West Allis schools have smaller budget, but bigger lessons in store

District's finances benefit from unexpected gains in state aid and grants

Sept. 3, 2013

West Allis — For the second year in a row, the property tax levy for the West Allis-West Milwaukee School District would decrease significantly under the proposed 2013-14 school budget.

The proposed levy would be 2.69 percent less than last year's final levy, which itself dipped 3.44 percent from the year before. The levy also went down the year before that, but by a smaller 0.19 percent.

The School Board last week cleared the proposed budget to be presented at a public hearing, set for 6 p.m. Sept. 23 at the school administration building, 1205 S. 70th St.

Better off now

The proposed levy of nearly $43.5 million would support a proposed budget of more than $114.3 million. That is an estimated $525,289 less than the district spent last year.

"I have to commend the superintendent," said School Board President Pat Kerhin, who called the levy decrease a remarkable accomplishment.

Similarly, board member Darlene Ziemendorf said, "I'm very pleased. The first outcomes were looking pretty dim with the governor's budget and all the cuts he made."

But since those earlier days, crucial state aid was not cut as much as local school district officials feared.

"I'm pleased that in spite of tough budget times, we got a decent amount of state aid to keep our programs going," Kerhin said.

Grant gains

Another big help is additional grants the district has landed, Ziemendorf said.

She paid tribute to the district's grant writer, some of whose work became tangible over the summer when the new synthetic turf was installed on the football/soccer field at the district sports complex.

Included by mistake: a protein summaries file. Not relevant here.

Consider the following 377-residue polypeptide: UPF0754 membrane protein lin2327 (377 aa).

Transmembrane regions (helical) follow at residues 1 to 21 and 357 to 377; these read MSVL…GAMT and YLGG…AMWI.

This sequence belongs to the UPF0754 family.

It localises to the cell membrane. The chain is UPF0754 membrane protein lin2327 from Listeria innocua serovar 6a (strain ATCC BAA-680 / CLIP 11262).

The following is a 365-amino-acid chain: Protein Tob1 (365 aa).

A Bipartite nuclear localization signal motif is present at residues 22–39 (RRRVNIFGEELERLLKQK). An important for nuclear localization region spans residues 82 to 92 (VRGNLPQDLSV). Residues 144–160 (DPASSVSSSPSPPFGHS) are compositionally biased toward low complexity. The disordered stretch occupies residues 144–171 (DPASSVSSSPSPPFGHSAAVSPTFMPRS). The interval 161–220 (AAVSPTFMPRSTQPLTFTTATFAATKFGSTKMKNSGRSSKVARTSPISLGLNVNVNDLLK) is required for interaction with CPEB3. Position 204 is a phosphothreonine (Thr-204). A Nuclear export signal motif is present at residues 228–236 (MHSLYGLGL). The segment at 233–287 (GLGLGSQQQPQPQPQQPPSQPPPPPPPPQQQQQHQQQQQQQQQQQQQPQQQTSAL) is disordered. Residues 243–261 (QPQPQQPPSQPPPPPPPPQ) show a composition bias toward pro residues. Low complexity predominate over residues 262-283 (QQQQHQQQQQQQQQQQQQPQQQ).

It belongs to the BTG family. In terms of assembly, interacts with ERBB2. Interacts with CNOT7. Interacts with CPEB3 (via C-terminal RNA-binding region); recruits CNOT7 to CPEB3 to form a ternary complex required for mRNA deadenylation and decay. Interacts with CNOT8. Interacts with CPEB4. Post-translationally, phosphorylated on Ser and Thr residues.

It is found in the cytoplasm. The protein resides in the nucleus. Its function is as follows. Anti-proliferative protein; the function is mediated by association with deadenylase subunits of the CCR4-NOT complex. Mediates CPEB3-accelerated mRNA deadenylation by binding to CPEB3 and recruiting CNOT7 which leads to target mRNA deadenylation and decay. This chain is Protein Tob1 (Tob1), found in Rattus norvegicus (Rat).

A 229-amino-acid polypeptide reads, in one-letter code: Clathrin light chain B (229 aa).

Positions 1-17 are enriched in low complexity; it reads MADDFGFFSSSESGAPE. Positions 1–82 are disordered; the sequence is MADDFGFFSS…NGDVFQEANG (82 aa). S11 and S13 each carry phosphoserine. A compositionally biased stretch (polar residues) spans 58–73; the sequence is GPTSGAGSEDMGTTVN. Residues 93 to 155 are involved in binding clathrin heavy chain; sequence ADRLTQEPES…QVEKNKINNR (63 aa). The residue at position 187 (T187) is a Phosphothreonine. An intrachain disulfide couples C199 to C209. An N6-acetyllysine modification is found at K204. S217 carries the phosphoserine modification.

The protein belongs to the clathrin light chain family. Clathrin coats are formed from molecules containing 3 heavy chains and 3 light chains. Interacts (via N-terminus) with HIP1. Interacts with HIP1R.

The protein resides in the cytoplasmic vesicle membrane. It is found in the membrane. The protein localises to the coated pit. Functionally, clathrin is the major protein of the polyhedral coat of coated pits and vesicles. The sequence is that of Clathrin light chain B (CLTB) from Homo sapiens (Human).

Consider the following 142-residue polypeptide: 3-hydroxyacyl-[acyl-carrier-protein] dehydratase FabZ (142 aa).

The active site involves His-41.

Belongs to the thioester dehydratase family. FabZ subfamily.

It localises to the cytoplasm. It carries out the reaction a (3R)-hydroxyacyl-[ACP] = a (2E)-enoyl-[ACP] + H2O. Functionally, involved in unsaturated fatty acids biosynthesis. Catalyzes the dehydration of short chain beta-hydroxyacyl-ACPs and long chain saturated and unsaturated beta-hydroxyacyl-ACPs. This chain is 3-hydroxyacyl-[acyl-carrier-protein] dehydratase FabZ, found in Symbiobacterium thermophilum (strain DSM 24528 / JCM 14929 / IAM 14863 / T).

The field badly needed help, Ziemendorf said, and the district landed a grant from the National Football League and the Green Bay Packers that went a long way toward making a new field happen.

West Allis-West Milwaukee also got a $550,000 grant for its after-school programs.

School officials had expected only $350,000, said Superintendent Kurt Wachholz. The additional $200,000 in grant money will strengthen the elementary and intermediate school after school programs.

Instructional hike

While the district would spend less overall for the current school year, it would spend $1.3 million more on actual operations, consisting mainly of instruction. A main reason the schools can devote more resources to its general fund this year is that debt service fell nearly $1.7 million in 2013-14.

The proposed operations increase will support the growth of the Next Generation Learning program at the intermediate schools and its entrance into the high schools. The personalized learning program has been seen as a model for other school districts.

Along with the growth of Next Generation Learning, the schools will continue getting Apple iPads, a popular tablet computer that area districts are incorporating into classrooms, into the hands of students, Kerhin said.

Career minded

The proposed 2013-14 budget also is a watermark in the schools' efforts to help students find and get ready for careers.

The schools have hired a career and technical education director, who will help all students leave high school with something that will either help them get into colleges or find jobs. Certificates showing that they have gained certain skills will be key to helping non-college-bound students find jobs.

He also will work on getting students ready for work whether they are headed for college or not. Soon, all Wisconsin students will take the WorkKeys assessments to measure real-world skills employers believe are critical to job success. WorkKeys assessments were developed by the same organization that does the ACT college entrance examinations.

"We want a bridge to the community," Kerhin said. "So we can have more career fairs and help kids know their path."


Proposed 2013-14 budget — $114,315,438

2012-13 estimated actual spending — $114,840,727

Change — down $525,289

Proposed 2013-14 levy — $43,547,145

2012-13 levy — $44,750,341

Levy change — down 2.69 percent

Proposed 2013-14 general fund (operating) — $97,661,625

2012-13 general fund estimated actual — $95,341,538

Change — up $1,319,987

2013-14 debt service — $2,797,051

2012-13 debt service — $4,474,537

Change — down $1,677,486

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